1960s

1960s – Re-marks – 1500 pieces

My apologies for the cockeyed picture, I did my best but sometimes it is quite difficult to level out the image on the camera. At least it is for me. This puzzle was lots of fun to assemble, even with the super loose fit.

I loved putting together each of the sections. There was something soothing for me – laying out the pieces on trays, finding the correct pieces for a section and then filling in the holes on the trays. Moving the pieces around, sorting through them, etc. was extremely calming for me. My OCD was forcing me keep things in order, and it proved altogether relaxing for me – in addition to the actual assembly of the puzzle.

It’s always been my belief that we Dissectologists all have a bit of the OCD, and putting things right by completing puzzles is calming, relaxing, soothing, meditative…..whatever term you use. It was evident while I was assembling this puzzle that I needed to put and keep things in order – even the pieces laid out on trays – and it was what I needed for my mental health at the time. I’ve been quite down lately and the time spent putting things in order helped me. Puzzles are my therapy these days, and thank goodness I have them. 🧩💖

Not the best quality puzzle I’ve done in a while; the pieces were on the thinner side with a terribly loose fit. Even so, the collage image itself saved the day and I enjoyed it anyway.

I was a very odd child who never followed the crowd, and in my teens I read and thoroughly enjoyed this book. To be honest, I read the book because of Sharon Tate being one of the stars of the movie. True crime was a passion when I was younger and I was intrigued by the story of how she was murdered and how people could let themselves be taken in by such an obvious psychopath. Again, I was a weird child. No excuses.

My sisters and I loved our spirograph! We kept losing those little pins though, the ones that held a piece in place on the paper; we were constantly stealing mom’s sewing pins to replace them so we could make pretty pictures. She loved the pictures we made but was never thrilled with our petty thefts. 😇

I was also a comedy nerd as a child, and my parents were fans as well. We had many of The Smothers Brothers albums, and I loved listening to them. So hilariously dry and funny – it’s difficult to convincingly act like an idiot – and Tommy did such a great job. If you haven’t heard of them or seen any of their appearances on television I would suggest a search on YouTube; they are always good for a laugh.

When I finished this puzzle and took the picture above, it prompted me to find some of their songs/comedy on YouTube. I spent at least an hour watching them and laughing out loud. Such great memories for me, watching them with the family. 💖

6 thoughts on “1960s

  1. Deb

    Another great puzzle from my era. I remember reading Valley of the Dolls when it was first released and I had to hide it under my bed so my mom wouldn’t find it. So many great memories!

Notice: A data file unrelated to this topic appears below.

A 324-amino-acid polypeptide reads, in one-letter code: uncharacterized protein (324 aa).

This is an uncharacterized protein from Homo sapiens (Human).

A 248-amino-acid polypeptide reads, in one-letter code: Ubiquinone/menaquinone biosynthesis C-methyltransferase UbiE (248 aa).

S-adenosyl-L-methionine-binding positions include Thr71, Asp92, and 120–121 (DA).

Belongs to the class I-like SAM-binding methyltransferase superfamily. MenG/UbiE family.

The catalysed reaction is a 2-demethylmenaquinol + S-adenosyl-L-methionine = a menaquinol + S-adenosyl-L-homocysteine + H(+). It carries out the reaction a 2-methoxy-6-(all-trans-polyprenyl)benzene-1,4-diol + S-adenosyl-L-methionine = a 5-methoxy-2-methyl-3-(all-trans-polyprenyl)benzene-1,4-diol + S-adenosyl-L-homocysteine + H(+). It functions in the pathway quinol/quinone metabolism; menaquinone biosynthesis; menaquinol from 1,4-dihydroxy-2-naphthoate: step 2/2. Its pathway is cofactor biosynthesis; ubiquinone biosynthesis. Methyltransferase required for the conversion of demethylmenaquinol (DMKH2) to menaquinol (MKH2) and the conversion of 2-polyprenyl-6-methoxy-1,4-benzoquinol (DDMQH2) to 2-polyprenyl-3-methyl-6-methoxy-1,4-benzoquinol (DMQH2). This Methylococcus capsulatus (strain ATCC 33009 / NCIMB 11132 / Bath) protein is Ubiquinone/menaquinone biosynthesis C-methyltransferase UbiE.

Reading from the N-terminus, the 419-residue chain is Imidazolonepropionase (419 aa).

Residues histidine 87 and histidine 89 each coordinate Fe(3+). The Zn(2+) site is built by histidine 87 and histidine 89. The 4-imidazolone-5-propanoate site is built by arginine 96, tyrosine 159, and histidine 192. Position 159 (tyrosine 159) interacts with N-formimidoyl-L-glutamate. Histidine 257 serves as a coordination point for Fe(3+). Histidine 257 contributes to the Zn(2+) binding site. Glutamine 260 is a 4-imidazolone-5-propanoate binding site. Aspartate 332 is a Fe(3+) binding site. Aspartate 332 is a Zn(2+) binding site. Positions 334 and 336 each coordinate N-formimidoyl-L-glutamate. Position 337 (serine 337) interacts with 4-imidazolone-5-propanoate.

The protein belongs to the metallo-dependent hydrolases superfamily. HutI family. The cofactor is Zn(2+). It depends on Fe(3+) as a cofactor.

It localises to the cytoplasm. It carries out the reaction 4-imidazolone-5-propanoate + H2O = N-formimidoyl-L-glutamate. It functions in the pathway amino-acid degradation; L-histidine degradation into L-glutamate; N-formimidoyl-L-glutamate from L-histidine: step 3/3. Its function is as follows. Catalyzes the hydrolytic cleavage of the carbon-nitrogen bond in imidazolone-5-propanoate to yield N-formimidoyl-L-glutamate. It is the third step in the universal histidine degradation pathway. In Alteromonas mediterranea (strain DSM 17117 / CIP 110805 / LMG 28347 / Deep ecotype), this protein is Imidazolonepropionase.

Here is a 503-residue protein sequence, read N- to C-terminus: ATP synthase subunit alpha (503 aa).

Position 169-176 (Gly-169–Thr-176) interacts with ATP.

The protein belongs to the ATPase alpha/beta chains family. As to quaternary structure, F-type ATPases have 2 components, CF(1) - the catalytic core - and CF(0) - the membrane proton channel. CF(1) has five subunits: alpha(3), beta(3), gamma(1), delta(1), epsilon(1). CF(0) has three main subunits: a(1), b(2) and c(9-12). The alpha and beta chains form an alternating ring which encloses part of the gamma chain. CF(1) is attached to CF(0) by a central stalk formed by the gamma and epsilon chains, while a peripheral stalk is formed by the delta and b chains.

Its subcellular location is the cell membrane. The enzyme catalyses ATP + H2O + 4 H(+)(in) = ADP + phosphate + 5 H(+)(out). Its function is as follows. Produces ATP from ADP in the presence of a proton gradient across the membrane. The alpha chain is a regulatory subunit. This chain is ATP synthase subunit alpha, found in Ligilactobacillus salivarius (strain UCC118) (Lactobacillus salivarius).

Liked by 1 person

  2. Beth

    I didn’t know the word “dissectologists” until I just googled it — what a fun sciencey-sounding word to describe someone who likes jigsaw puzzles.

    I’m definitely OCD (and not when it just comes to puzzles) and my husband & I have very different approaches to putting together a puzzle. With any brand new puzzle, I put the pieces in a mesh delicates/laundry bag to gently shake out any excess puzzle dust. Then I wipe down table top. I dump out all pieces on the table. Then I place them all right side up inside the top and bottom of the puzzle box and into a large wooden tray. While doing this, I pull out and set aside any border pieces. I really really need a clean and clear tabletop before I begin assembly, border first. of course! Then I look through the three boxes of pieces and pull out and sort a bit.

    My husband on the other hand is absolute madness when it comes to puzzles! LOL! He’s perfectly content to have the entire pile of pieces in front of him and put together a puzzle that way. It shouldn’t drive me bonkers (afterall the end result is the same, an assembled puzzle) but it’s too much chaos for me.

    Liked by 1 person

    1. I’m glad you learned that you’re a dissectologist! It makes it seem less like some plain ol’ hobby and much more science-y, that’s for sure.

      I know what you mean about the chaos of working with someone who doesn’t puzzle the way you do. When working on puzzles with my honorary grandson I have to deal with how he prefers to lay out the pieces and assemble puzzles. It is NOT the way I do it, but letting him love puzzling in his own way is very important. When I get home from a visit with him though, it’s calming to get back to my OCD ways. 🤣

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